Frameless image-guided stereotactic brain biopsy procedure: Diagnostic yield, surgical morbidity, and comparison with the frame-based technique
ABSTRACT The gold standard for stereotactic brain biopsy target localization has been frame-based stereotaxy. Recently, frameless stereotactic techniques have become increasingly utilized. Few authors have evaluated this procedure, analyzed preoperative predictors of diagnostic yield, or explored the differences in diagnostic yield and morbidity rate between the frameless and frame-based techniques.
A consecutive series of 110 frameless and 160 frame-based image-guided stereotactic biopsy procedures was reviewed. Associated variables for both techniques were reviewed and compared. All stereotactic biopsy procedures were included in a risk factor analysis of nondiagnostic biopsy sampling. Frameless stereotaxy led to a diagnostic yield of 89%, with a total permanent morbidity rate of 6% and a mortality rate of 1%. Larger lesions were fivefold more likely to yield diagnostic tissues. Deep-seated lesions were 2.7-fold less likely to yield diagnostic tissues compared with cortical lesions. Frameless compared with frame-based stereotactic biopsy procedures showed no significant differences in diagnostic yield or transient or permanent morbidity. For cortical lesions, more than one needle trajectory was required more frequently to obtain diagnostic tissues with frame-based as opposed to frameless stereotaxy, although this factor was not associated with morbidity.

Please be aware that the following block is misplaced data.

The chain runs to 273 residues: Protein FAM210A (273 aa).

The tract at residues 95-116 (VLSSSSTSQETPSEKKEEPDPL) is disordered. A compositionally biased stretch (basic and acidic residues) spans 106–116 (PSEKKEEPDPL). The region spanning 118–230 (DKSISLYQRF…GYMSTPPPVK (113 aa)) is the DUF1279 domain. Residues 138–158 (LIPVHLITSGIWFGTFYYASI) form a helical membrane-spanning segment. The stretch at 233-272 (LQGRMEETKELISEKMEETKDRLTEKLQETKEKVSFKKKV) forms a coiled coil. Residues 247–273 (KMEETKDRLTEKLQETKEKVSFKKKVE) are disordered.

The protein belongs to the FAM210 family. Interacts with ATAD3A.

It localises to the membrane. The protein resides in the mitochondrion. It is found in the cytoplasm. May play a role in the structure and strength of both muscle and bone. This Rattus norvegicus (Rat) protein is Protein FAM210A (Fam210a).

With regard to diagnostic yield and complication rate, the frameless stereotactic biopsy procedure was found to be comparable to or better than the frame-based method. Smaller and deep-seated lesions together were risk factors for a nondiagnostic tissue yield. Frameless stereotaxy may represent a more efficient means of obtaining biopsy specimens of cortical lesions but is otherwise similar to the frame-based technique.
- SourceAvailable from: Luciano Furlanetti
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- "Reavey- Cantwell  also described a platform linked to the Mayfield holder, called " beanbag head-holder " , that enable neuronavigation without pinning. Moreover, large studies showed that frameless stereotactic surgery takes more time in the operating room and is more expensive than frame-based procedures, although the diagnosis and complication rates are equivalent . Owen and Linskey  report their experience in frame-based biopsy and concluded that frameless stereotactic biopsy should not be used for approaching brainstem, pineal and deep peri-vascular lesions. "